When I become truly skilled, efficient, and reliable in my developing and printing I may add those services to what I offer, but just maybe. That foray will depend purely on me being able to enjoy that work and a real business necessity. If I can get to the point of making a comfortable living in my current business model I'll probably just stick with it and save my developing and printing efforts for portrait and fine art work where I can limit the volume and maximize the profit/hour spent.
For now I build into the sale (and make a profit on) the cost of pro film and the processing costs at a high quality pro-film-lab to do my back end work to get high quality proofs for the client.
This is the end of my work as a photographer in a business sense for weddings. Past this I'm a merchant selling the services and products of others.
I will sell albums and prints, but I hire out for this and I make a merchants profit, instead of a creative's profit, to cover the work I do of organizing and selling those "commodities".
I'm happy to make those sales but many times just as happy not to because they are not the core product of my wedding business, my camera work is.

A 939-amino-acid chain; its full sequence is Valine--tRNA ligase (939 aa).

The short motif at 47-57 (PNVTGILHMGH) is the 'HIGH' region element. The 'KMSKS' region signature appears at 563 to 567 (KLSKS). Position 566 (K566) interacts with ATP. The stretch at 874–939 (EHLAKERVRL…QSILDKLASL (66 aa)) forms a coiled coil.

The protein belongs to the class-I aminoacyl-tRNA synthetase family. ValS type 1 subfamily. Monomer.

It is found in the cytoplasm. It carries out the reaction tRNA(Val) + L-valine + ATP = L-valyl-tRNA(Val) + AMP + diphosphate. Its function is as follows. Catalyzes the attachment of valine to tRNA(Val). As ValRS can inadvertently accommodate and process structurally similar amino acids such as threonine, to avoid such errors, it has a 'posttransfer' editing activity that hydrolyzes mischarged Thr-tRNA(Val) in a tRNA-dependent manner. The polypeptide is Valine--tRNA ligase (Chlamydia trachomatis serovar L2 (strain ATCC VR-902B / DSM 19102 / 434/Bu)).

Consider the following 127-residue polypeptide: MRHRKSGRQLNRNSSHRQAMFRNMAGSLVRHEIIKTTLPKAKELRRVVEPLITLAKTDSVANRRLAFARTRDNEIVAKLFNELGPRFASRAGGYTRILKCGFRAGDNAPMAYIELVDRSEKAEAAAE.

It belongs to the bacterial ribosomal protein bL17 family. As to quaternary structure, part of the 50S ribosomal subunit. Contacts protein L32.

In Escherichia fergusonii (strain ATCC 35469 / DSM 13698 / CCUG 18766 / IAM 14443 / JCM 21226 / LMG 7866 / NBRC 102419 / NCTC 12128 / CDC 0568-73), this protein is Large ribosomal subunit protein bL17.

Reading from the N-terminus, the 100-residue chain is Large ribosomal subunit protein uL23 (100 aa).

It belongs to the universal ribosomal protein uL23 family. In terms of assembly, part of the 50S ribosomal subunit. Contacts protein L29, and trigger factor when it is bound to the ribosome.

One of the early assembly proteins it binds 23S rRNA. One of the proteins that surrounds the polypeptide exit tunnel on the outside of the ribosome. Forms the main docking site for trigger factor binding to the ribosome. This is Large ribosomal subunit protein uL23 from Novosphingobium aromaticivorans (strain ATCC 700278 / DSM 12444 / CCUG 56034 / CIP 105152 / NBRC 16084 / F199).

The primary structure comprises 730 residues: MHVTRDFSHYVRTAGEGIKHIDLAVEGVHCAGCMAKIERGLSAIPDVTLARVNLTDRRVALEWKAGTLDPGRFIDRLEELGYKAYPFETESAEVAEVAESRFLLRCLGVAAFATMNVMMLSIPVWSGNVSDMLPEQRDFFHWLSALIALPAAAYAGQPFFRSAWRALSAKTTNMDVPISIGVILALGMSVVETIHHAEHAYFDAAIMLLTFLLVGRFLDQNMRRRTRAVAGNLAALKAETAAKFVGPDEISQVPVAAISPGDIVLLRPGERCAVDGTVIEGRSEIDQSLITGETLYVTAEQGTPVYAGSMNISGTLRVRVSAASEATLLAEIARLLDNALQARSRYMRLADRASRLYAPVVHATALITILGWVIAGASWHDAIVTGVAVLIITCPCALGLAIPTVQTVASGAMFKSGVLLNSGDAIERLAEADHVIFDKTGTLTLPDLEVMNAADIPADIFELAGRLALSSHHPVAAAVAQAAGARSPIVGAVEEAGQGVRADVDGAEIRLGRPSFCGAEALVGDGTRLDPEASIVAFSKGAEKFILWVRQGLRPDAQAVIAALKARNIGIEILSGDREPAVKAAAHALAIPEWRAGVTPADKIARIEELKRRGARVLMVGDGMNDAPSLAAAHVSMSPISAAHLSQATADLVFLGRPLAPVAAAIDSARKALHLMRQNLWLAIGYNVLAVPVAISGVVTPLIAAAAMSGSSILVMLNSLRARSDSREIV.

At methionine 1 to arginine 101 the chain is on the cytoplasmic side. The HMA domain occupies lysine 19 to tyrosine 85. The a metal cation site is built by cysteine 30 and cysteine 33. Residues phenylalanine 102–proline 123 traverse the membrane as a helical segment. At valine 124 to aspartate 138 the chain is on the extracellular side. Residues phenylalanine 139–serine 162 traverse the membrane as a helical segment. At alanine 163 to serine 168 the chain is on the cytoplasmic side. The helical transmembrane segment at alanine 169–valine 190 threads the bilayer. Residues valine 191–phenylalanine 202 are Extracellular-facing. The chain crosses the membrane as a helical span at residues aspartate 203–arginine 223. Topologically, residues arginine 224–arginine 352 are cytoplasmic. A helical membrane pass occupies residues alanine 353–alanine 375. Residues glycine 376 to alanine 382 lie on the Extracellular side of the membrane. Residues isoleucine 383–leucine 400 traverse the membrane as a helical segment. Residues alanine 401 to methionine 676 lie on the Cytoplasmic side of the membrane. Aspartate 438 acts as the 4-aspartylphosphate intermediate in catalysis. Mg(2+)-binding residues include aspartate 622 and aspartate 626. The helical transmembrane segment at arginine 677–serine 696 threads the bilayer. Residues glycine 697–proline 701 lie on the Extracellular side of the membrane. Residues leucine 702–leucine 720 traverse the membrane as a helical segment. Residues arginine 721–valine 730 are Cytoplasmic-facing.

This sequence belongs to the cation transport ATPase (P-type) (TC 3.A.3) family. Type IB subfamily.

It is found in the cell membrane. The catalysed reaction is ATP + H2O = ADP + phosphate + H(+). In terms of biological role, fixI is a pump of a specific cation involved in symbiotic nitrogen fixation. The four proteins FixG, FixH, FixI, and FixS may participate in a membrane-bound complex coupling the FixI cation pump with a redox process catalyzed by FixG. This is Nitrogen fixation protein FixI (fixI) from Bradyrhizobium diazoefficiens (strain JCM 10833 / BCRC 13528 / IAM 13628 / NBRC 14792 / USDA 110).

Yes, my business plan views the lab work and albums as commodities. High quality commodities, but commodities non-the-less. They are pre-priced by the labs, available to any pro, there are various labs/album companies that can do the work who competing with each other for that business, they are inexpensive (when compared to my time), and they are reliable and fast in the grand scheme of things.
This makes for what is viewed as a nice high-quality product for my market and for me. It allows me to get paid nicely for my creative work, have good quality control, to keep prices low, and to do other things like spend time selling more camera work.
This does pose a problem for people like you who do your own back-end work and who RIGHTFULLY expect to be paid creative wages for that work instead of commodity wages.
You have to be able to sell that extra value.
What I don't see here is the connection between the shoot and burn market and the market you are selling to.
Ferraris, Chevys, and Yugos do not compete with each other. These brands market to decidedly different clienteles. The Yugo buyer isn't even going to look seriously at a Ferrari and vice-versa.
There are very few buyers capable of or interested in buying 40 professionally printed 40 inch Ilfochomes to document a wedding.
The product may be truly stunning and of the highest quality but who could buy such a thing?